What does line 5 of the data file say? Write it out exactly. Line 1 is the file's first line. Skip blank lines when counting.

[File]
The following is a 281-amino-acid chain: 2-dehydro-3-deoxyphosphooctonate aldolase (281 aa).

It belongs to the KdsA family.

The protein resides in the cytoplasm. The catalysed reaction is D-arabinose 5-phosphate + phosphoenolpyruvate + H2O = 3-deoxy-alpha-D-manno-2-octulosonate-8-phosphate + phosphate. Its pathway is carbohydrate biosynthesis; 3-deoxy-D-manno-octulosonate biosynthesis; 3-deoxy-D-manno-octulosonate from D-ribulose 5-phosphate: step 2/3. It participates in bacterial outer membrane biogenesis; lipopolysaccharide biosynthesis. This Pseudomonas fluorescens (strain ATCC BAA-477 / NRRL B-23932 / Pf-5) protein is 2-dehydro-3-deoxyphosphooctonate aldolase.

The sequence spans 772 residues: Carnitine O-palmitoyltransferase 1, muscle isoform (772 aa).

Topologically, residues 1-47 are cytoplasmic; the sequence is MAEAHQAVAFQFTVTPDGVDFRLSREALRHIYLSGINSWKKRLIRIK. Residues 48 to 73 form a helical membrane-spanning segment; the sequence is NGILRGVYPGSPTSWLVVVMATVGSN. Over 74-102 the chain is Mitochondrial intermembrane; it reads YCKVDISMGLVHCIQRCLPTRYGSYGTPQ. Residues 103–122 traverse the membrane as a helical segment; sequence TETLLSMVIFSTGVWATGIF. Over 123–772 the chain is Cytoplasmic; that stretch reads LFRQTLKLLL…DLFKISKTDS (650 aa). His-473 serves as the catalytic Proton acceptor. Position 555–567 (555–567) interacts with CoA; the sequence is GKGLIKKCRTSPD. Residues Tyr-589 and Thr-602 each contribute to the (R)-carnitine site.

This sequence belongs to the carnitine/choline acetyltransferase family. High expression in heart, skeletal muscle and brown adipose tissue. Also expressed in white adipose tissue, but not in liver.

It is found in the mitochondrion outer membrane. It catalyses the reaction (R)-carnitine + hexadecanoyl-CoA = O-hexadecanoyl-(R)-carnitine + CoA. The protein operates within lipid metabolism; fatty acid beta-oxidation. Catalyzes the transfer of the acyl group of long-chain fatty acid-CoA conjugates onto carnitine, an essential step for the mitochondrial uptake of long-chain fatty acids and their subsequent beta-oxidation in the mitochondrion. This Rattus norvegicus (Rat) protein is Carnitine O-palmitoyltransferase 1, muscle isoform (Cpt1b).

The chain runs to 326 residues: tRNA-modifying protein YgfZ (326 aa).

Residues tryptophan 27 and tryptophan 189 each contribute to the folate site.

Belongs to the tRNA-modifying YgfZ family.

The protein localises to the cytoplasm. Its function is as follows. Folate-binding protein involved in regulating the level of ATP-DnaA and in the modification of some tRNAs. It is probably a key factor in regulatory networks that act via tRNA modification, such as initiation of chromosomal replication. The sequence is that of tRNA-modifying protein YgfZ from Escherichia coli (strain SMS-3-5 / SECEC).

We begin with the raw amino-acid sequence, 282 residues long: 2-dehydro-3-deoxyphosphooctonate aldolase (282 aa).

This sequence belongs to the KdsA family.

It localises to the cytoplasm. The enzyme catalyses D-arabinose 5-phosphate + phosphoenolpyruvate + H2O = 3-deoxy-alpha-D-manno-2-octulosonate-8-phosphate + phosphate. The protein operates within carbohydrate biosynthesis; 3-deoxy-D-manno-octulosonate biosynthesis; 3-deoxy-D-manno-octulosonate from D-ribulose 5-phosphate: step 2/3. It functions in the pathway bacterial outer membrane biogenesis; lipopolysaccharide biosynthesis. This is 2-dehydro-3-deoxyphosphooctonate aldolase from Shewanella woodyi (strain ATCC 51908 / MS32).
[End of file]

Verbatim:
Topologically, residues 1-47 are cytoplasmic; the sequence is MAEAHQAVAFQFTVTPDGVDFRLSREALRHIYLSGINSWKKRLIRIK. Residues 48 to 73 form a helical membrane-spanning segment; the sequence is NGILRGVYPGSPTSWLVVVMATVGSN. Over 74-102 the chain is Mitochondrial intermembrane; it reads YCKVDISMGLVHCIQRCLPTRYGSYGTPQ. Residues 103–122 traverse the membrane as a helical segment; sequence TETLLSMVIFSTGVWATGIF. Over 123–772 the chain is Cytoplasmic; that stretch reads LFRQTLKLLL…DLFKISKTDS (650 aa). His-473 serves as the catalytic Proton acceptor. Position 555–567 (555–567) interacts with CoA; the sequence is GKGLIKKCRTSPD. Residues Tyr-589 and Thr-602 each contribute to the (R)-carnitine site.